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September 16, 1988

Heavy Smokers, Smoking Cessation, and Clonidine

Author Affiliations

USAF David Grant USAF Medical Center Travis Air Force Base, Calif

USAF David Grant USAF Medical Center Travis Air Force Base, Calif

JAMA. 1988;260(11):1553. doi:10.1001/jama.1988.03410110060017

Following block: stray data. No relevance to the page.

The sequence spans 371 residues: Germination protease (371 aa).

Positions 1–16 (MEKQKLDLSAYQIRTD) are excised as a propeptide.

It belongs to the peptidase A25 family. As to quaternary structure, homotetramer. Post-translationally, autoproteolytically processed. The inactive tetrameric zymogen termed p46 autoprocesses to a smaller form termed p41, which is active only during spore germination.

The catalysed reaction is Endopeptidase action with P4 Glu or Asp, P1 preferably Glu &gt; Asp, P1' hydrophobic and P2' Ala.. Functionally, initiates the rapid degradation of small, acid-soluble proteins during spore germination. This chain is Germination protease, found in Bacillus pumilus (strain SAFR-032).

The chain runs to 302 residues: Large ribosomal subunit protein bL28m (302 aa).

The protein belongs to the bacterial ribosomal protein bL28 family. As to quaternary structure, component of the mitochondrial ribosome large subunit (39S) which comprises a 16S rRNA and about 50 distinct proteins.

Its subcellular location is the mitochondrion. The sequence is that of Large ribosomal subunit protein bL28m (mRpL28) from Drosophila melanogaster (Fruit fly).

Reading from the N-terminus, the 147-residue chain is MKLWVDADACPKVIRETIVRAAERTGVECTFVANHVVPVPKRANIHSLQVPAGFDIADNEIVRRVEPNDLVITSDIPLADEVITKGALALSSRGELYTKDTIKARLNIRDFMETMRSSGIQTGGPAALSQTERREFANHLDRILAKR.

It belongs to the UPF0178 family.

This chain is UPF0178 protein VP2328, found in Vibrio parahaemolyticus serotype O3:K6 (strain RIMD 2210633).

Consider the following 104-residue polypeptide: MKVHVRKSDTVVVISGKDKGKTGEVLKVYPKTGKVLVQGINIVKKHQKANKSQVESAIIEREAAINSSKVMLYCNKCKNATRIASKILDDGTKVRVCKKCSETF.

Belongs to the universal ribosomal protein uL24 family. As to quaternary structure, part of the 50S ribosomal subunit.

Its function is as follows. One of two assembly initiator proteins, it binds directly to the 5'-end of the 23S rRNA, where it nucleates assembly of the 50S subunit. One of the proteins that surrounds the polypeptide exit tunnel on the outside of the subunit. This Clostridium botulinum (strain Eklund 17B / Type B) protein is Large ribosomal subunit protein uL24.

To the Editor.—  The article entitled "Heavy Smokers, Smoking Cessation, and Clonidine" by Glassman et al1 raised interesting questions about using a nonnicotine medication as an adjunct in smoking cessation. However, there were several points that could have been clarified to help with evaluating the trial.First, the authors mention eligibility criteria for the study, using a modified Fagerström2 tolerance scale to determine those individuals who were heavily nicotine dependent, but excluding smokers who had not cut down to 50% of baseline level. This inclusion criterion may have selected out those smokers who were the most nicotine dependent, simply because they were unable to tolerate the withdrawal period. Including these individuals may have influenced the outcome, positively or negatively. Comparing a numerical score from the Fagerström scale would clarify this.Second, although serum nicotine and cotinine levels were measured at the end of four week's of clonidine treatment,